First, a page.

• Jim, That’s how our crew rolls as well. I used one of the youths’ best photos as a site background, and kept things very simple. If a youth wants to take charge of reformatting our web presence, this branding guide will be very helpful.

  9. Went from BSA (Unit & District web guy) to Destination Imagination & have had a great time explaining all this branding stuff to our local teams. BSA was ahead of the curve on this. I also push the Team Managers to strongly consider having an assistant or co- Manager for that 2-deep leadership.

  10. Saint Bryan, carry our prayers to National: The downloads are great, but one more could be added–a Microsoft Office theme pre-loaded with the colors and fonts, and with the headings also set up with the correct fonts and colors. That way, no one need trudge into the custom colors menus and set them up, or into the even more arcane/frustrating heading settings. It didn’t take me long to figure out how to do it for myself, but the knowledge didn’t cut down on the time involved which was more than I bargained for.
    I really appreciate that you posted the hex codes for the colors. Bopping all over a chart is also time-consuming.

    • For website development the guidelines for the use and presentation of BSA logos and other Trademarks are relevant. But i do no consider these guidelines to be required for the look and feel of Troop websites. The BSA has made it abundantly clear that Troops are independently owned an are not Subsidiaries of BSA. Each Troop implements and runs the BSA on its own. Each Troop is unique from its neighbor, and our website should reflect that independence.

  11. I’ll admit: my first instinct was to dismiss this as corporate nit-picking. Then I remembered how upset I felt when I saw certain organizations appropriate all manner of BSA and scouting logos during the membership debate (especially a certain well-organized one based in Florida). The Boy Scouts of America is iconic, and I hope national reminded all the activist groups this spring that they did not have the right to use BSA logos and scouting imagery, no matter their position or how right they thought they were.

  12. Ahoy Brian. On page 13 (Position and Identity) under Venturing Value, (Emphasis on teens, coed 14-16) Please advise if the age “cutoff” is 16 or is it 21.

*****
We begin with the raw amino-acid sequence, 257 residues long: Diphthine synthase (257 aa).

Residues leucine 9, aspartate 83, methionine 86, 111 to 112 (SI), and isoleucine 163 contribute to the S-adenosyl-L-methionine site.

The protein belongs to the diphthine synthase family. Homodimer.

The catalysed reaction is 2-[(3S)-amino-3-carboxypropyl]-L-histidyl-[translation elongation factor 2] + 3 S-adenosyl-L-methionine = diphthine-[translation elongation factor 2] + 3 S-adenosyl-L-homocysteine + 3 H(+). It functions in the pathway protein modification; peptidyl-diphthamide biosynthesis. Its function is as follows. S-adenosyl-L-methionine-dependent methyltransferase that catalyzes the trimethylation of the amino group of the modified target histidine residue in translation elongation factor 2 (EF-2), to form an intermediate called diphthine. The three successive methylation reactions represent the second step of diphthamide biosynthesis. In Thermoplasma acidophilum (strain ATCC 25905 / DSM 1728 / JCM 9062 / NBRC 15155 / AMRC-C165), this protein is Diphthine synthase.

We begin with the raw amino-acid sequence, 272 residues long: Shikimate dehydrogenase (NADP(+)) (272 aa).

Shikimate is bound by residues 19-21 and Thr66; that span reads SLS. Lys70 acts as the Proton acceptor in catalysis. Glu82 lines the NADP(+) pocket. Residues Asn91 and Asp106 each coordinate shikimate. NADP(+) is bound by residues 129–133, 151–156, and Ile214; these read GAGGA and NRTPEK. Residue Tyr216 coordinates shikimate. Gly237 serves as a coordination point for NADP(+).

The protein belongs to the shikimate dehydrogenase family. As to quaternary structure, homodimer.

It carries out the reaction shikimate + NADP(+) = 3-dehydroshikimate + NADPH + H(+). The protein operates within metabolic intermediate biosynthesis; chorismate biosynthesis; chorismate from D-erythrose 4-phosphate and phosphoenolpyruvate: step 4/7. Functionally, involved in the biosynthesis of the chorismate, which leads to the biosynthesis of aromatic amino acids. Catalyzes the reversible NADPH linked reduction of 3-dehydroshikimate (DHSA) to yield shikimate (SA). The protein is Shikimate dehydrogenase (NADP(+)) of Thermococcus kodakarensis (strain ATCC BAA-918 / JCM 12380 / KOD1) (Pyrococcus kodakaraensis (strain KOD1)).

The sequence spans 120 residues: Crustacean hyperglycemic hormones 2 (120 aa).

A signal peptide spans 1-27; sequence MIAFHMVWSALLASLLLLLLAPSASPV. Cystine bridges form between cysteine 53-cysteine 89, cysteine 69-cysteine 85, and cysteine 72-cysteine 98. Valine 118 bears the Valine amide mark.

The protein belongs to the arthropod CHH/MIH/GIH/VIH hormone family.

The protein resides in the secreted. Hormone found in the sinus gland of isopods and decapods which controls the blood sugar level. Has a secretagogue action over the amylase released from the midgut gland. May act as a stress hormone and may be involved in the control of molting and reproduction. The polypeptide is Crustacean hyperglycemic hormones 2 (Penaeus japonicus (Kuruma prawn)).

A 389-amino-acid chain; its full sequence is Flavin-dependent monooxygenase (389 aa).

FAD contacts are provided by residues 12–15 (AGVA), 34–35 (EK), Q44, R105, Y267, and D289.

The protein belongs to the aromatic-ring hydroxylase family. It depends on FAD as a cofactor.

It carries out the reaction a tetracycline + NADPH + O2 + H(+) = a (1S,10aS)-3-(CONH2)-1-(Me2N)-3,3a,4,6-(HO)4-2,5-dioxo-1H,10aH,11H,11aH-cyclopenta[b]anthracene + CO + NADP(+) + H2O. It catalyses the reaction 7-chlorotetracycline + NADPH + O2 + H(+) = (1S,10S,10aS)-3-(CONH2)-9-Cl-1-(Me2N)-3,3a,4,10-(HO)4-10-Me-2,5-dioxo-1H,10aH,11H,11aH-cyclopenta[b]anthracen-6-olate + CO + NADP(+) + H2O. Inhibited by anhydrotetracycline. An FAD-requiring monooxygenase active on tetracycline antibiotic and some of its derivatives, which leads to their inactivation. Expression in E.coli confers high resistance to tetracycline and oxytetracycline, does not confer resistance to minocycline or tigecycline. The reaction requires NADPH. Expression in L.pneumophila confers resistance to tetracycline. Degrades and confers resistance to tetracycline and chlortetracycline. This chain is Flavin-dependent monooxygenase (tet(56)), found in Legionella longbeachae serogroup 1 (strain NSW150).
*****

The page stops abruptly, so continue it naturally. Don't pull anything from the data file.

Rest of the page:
13. thanks for the info – we switched to Word Press in 2011 and have been slowly building capacity with the site… thanks for the color info we’ve done some editing to the template to make the site more in-line with with BSA guildelines….. What about a WP-template for use with wp.org an wp.com sites?

  14. Bryan – thanks for bringing this up. I will say though – most folks don’t care. The reason is that they are more interested in getting the brand in front of people than they are the perfection of the brand.

    Our auction company has the same policies on our logo – if some one uses it incorrectly consistently, we move them to another position on the floor. However, in a volunteer organization where there is no teeth to the branding rules, it is going to be difficult at best to get folks into compliance. Some Troops don’t even use the FDL because of the negative connotations.

    It may be time that the weathered brand gets a revamp.

  15. You have two different sets of four-color process numbers for Pantone 294 (Scouting blue). One is clearly wrong.

    • I tried looking up the specs for Pantone 294, and found a few different CMYK values on the web. But one site did list this:
      Four-color Process: c:100 m:58 y:0 k:21
      which matches what is listed for Scouting Blue under “Corporate Trademark” and “Boy Scouting”. So I would assume that’s the correct CMYK Spec. and the values for Cub Scout Blue should either be slightly different Pantone and RGB values, or they should all be the same.

      The difference between c:100 m:58 y:0 k:21 (Scouting Blue) and c:100 m:48 y:0 k:44 (Cub Scout Blue) is not that great, anyway (i.e. The second one uses slightly less Magenta and a bit more Black.) I doubt if it would be visible to the casual viewer unless they were used right next to each other.

      • Those are the correct RGB values for Venturing Green and Yellow.

        The “Web page” values, like #CE1126 for Scouting Red, are the RGB values expressed in Hexidecimal format.

        Here are all the colors listed in Bryan’s post, with their corresponding RGB values in decimal form.

        Cub Scout Blue 0,63,135
        Cub Scout Yellow 252,209,22
        Yellow 255,204,0
        Brown 153,102,51
        Scouting Blue 0,63,135
        Scouting Red 206,17,38
        Venturing Green 0,107,63
        Venturing Yellow 252,209,22
        Sea Scout Black 0,0,0
        Sea Scout Dark Blue 51,102,102
        Sea Scout Dark Brown 51,0,0
        Sea Scout Dark Gold 153,102,0
        Sea Scout Light Yellow 255,204,102
        Sea Scout Light Brown 179,148,117
        Sea Scout Light Blue 154,179,213
        Sea Scout Dark Yellow 255,204,0
        Sea Scout Red 153,0,0